2. Increase the capacity of more efficient transportation modes to access to destinations. Make it easier to walk, cycle and take transit to places people want to go and hang out. The space efficiency of walking is many multiples more efficient than even the best conceived driving/parking system. This will allow ever increasing amounts of people to visit a concentrated area, generate ever increasing market for businesses in a far more sustainable way. Yes we can still have cars and parking - but it must become a smaller proportion of the overall transportation mix for high-density destinations so that space becomes available for more efficient and productive uses.
We have tried Option 1 for much of Calgary's history and in most Calgary locations, but it's time we move firmly to Option 2, especially for centrally located highly walkable urban destinations.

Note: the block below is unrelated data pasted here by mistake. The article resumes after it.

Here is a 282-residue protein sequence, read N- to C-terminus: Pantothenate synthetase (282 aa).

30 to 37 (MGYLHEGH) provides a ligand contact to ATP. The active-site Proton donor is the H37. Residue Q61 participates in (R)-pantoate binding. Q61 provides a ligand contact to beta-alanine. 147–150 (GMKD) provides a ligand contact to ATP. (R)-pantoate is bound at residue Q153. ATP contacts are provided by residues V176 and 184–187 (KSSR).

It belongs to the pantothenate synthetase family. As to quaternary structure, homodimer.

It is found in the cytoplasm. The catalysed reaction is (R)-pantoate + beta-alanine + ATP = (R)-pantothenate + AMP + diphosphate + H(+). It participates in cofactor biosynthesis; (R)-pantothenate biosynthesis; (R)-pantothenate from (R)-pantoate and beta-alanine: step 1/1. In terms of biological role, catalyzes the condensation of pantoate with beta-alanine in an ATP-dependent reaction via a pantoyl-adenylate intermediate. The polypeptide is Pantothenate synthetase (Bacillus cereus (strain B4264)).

Again, 17th Ave's problems are not that it's too popular or that it's too hard to park and drive there. 17 Ave's problem is that the current allocation of public space and right-of-way doesn't reflect the actual way the street is used today, doesn't reflect how the street increasingly is likely to be used in the future, and ultimately fails to maximize value and opportunity for businesses.

EDIT: and all that is before we get into the qualitative benefits - fewer cars and loud trucks will improve the quality of the patio experiences themselves. Less noisy, less loud engine droning and street racing in front of The Ship, less breathing in local exhaust and pollution while enjoying a meal, more options for patio layouts and designs, more comfortable walking experiences, more space for events, more space for street trees, more space for benches etc. Perhaps even fewer drunk drivers if it was less encouraged/enabled to drive to bars. In summary - many, many benefits from freeing up reallocating space away from cars in popular patio and nightlife destinations like 17th Ave.
 
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lemongrab